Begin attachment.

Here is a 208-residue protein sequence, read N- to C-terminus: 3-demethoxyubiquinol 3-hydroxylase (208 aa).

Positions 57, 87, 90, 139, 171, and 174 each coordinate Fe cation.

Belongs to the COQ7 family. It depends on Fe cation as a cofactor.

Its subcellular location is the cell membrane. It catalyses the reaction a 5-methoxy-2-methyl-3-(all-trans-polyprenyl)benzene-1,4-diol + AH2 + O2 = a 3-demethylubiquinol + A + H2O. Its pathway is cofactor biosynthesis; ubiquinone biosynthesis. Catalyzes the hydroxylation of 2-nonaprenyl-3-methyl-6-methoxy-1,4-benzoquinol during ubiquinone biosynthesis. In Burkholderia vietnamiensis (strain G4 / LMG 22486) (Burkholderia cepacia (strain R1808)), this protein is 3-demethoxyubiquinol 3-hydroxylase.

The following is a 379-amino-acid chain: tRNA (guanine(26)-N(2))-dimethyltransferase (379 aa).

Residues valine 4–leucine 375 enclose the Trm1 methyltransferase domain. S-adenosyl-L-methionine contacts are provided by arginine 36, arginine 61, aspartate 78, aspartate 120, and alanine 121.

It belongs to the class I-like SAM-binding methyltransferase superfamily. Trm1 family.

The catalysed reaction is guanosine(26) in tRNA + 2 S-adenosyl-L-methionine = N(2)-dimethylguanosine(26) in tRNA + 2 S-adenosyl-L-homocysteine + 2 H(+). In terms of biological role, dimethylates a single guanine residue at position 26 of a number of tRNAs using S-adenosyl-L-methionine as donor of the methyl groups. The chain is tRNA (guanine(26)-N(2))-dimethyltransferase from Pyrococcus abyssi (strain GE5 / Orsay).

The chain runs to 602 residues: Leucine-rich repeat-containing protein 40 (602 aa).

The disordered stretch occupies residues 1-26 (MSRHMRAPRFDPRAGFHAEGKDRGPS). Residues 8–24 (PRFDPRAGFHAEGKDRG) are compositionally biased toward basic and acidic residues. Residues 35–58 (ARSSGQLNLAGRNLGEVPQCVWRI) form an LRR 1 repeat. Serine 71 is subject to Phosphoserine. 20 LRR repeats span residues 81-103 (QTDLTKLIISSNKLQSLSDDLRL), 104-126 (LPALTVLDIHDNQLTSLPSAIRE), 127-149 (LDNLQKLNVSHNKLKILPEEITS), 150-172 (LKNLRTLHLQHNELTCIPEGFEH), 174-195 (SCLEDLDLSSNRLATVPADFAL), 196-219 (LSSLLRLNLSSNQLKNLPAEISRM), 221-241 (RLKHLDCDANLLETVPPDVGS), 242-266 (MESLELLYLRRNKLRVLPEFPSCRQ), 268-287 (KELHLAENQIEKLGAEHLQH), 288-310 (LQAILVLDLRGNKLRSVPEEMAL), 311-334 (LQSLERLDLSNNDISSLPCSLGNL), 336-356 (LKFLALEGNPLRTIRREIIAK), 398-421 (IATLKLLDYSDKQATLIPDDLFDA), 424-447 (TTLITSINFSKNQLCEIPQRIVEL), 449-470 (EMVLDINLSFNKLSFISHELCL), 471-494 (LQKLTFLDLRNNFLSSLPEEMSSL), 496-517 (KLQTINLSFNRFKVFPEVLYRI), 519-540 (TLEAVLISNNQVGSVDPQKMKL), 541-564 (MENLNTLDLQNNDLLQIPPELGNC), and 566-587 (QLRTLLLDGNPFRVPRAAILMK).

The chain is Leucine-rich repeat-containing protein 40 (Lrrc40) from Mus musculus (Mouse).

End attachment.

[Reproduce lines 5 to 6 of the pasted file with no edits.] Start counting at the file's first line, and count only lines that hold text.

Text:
The following is a 379-amino-acid chain: tRNA (guanine(26)-N(2))-dimethyltransferase (379 aa).

Residues valine 4–leucine 375 enclose the Trm1 methyltransferase domain. S-adenosyl-L-methionine contacts are provided by arginine 36, arginine 61, aspartate 78, aspartate 120, and alanine 121.